A lot of folks–and a lot of elected officials who get significant help from unions–seem to forget that the labor movement built the American middle class. Thanks to you, Americans saw decades of broadly shared prosperity that reached far beyond just union members; access to home ownership; affordable health care; secure retirements for millions and millions of Americans; the most important parts of our safety net, like unemployment insurance and social security.
And protections for all workers–like minimum wage, overtime, and prevailing wage laws.
These wage and hour laws are the same laws that enable the labor bureau in my office to do the work it does everyday protecting New York’s workers. Our labor bureau has significantly expanded wage and hour cases. We’re going after companies that seek to get an unfair advantage over businesses that play by the rules by refusing to pay prevailing wages, minimum wages or honor project labor agreements—and we’re pursuing both civil and criminal cases.
In just one example, we recently secured a sentence of four months in jail, and $800,000 in restitution for workers, from a contractor who failed to pay prevailing wage. He falsely reported that he was complying with the law, when he was actually lining his own pockets with ill gotten gains.
None of these broader gains –or the laws that allow us to bring these types of cases–would have been possible without a strong labor movement.
Union organizing is an absolutely essential tool in the struggle against inequality. It gives working people a democratic voice in the economy so that millions of families aren’t left at the mercy of whatever corporate or government policy maximizes short term profit.
We are in unprecedented fights for corporate accountability to make sure that big corporations can’t get away with bringing down standards and exploiting workers, from the construction industry, to health care, to manufacturing, where you and your brothers and sisters across the labor movement have worked so long to raise them.
Strong unions give working people the power to demand their fair share of the pie. Without them, we go back to the days of the robber barons.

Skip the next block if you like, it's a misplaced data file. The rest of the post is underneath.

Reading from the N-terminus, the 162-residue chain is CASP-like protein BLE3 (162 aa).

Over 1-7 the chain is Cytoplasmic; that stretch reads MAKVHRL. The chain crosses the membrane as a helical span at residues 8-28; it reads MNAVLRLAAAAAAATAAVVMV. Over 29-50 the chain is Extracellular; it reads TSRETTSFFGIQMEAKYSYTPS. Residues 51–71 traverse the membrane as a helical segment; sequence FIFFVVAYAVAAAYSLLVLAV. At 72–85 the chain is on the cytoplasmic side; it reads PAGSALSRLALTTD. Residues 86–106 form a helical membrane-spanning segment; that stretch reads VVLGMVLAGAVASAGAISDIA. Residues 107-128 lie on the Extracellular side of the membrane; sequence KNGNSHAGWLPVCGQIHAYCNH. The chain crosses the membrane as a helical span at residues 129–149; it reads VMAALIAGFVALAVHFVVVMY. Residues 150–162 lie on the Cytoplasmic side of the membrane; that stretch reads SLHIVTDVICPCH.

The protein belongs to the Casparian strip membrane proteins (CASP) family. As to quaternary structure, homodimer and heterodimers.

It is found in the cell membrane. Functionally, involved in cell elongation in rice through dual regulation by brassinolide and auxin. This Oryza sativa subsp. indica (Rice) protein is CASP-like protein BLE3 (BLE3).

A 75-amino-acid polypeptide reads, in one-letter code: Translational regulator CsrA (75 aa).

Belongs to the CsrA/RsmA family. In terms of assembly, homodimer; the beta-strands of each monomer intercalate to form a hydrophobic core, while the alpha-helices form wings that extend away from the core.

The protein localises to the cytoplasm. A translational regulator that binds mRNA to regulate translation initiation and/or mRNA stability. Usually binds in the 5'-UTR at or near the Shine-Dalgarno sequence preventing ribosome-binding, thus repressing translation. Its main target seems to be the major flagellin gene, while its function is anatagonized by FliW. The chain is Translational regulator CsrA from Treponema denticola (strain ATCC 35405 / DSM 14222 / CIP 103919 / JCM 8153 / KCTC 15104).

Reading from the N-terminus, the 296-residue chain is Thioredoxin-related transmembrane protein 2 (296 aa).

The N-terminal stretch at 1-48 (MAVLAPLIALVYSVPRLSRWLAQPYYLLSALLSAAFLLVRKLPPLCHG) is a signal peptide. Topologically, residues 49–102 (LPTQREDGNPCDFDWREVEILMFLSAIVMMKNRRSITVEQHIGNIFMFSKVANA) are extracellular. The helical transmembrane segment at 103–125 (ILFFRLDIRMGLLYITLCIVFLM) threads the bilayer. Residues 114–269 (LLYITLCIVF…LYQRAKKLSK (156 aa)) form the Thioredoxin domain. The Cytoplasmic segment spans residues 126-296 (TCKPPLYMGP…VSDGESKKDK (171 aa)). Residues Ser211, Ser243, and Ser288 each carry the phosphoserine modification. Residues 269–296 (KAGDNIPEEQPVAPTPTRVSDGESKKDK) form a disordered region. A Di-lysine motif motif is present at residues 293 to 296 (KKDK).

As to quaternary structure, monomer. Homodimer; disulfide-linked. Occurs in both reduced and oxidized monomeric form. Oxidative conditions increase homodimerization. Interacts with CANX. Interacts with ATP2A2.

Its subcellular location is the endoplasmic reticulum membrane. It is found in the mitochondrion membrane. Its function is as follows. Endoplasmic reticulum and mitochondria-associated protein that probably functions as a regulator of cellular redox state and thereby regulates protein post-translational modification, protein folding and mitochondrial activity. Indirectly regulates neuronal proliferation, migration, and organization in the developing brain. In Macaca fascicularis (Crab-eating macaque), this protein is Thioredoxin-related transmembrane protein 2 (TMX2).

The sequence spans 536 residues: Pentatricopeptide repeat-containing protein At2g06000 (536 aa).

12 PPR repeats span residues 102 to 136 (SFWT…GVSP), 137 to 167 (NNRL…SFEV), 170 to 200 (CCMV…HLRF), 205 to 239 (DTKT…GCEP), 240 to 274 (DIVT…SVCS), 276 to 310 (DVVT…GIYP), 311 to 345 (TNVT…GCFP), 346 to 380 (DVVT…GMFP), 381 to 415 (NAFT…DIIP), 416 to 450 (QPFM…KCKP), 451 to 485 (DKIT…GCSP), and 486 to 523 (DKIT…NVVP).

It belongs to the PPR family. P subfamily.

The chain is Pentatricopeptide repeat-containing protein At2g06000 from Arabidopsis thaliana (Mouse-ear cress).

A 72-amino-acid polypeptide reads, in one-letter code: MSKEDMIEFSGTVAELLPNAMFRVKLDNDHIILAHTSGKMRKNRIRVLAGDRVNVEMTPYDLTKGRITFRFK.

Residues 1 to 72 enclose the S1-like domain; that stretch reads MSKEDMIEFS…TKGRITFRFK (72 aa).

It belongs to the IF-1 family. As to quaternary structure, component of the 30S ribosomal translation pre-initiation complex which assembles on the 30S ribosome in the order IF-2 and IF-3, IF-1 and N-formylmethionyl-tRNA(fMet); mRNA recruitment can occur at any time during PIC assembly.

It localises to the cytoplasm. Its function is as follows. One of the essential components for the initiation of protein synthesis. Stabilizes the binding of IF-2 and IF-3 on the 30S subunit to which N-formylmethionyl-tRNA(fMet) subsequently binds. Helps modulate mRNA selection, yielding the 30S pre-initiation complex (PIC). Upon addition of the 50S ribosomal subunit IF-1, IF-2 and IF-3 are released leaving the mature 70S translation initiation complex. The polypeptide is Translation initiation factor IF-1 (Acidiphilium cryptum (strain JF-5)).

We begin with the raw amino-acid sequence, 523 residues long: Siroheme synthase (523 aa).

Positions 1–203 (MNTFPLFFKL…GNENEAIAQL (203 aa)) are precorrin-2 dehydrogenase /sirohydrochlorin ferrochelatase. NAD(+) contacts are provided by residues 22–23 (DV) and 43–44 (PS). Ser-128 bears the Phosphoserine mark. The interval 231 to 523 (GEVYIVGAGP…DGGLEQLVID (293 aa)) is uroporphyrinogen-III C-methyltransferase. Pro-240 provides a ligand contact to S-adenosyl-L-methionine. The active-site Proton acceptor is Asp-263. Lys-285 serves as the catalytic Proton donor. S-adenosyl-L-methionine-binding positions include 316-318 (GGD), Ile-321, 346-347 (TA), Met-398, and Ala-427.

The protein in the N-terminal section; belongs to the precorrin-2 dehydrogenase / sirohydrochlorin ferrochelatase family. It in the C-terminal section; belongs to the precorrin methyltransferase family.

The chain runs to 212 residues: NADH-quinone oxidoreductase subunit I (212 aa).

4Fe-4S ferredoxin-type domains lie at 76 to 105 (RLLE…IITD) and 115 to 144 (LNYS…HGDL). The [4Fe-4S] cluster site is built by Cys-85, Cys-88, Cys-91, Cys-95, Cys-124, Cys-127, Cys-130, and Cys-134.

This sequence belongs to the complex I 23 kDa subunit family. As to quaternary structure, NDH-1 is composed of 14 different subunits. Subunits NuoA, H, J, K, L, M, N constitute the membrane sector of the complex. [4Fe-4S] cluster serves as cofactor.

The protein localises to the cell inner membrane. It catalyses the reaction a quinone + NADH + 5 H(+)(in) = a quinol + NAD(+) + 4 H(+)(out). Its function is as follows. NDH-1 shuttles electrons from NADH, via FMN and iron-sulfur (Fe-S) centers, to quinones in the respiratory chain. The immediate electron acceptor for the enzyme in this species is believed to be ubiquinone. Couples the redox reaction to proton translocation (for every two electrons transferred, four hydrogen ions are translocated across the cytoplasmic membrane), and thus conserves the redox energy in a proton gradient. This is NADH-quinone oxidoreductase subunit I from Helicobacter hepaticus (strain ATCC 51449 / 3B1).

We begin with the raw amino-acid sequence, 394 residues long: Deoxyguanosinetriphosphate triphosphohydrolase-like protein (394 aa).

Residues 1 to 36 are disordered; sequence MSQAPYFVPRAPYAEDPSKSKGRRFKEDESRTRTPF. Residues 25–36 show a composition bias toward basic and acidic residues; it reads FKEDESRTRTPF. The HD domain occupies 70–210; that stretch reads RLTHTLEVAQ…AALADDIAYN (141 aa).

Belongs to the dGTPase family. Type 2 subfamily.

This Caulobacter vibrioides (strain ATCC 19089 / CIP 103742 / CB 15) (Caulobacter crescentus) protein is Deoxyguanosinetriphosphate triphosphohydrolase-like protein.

That belief system allowed for the relentless attack on workers in recent decades; and it’s the same belief system that encouraged disastrous deregulation in the mortgage market and the financial sector over the same time period. That, in turn, allowed for the recklessness and misconduct that caused the housing bubble and the crash / making some people enormously wealthy / while everyone else, including millions of union members, were left to suffer the consequences.
Brothers and sisters, we cannot let them rewrite history. We have to tell the truth about who blew up the American economy and how they did it. If we don’t, they will do it again.
Ladies and gentleman, there is no natural force that favors inequality. There is no divinely established order that favors the astounding wealth and widespread inequality we face today.
I have read exodus. “thou shalt not bargain collectively” is not one of the ten commandments.
In Leviticus we are admonished to refrain from many types of conduct. We are told not to eat shrimp, but it doesn’t say we should refrain from regulating financial derivatives or ban secondary boycotts.
We have to expose the fallacy that rising inequality and declining power for working people are somehow natural. We have to stick together—public and private, organized and unorganized—to fight the inequality agenda every step of the way.
Together we can do great things. Together we can make sure all Americans have a fair shot. Together we can make sure everybody does their fair share. Together we can ensure that everyone plays by one set of rules.
I believe that this year–2012–is the year the American people rise up and reject the attacks and workers and the dismantling of the social safety net. And I believe that this is the year when we reignite a movement for a more progressive politics and return to the truly American operating principle of shared prosperity, not simply personal gain.
So thank you for inviting me to join you this week.
Thank you again for all that you do to advance the interests of working people. You make New York a more just, equitable and prosperous state for all of us. And I look forward to working even more closely together in the coming months and years.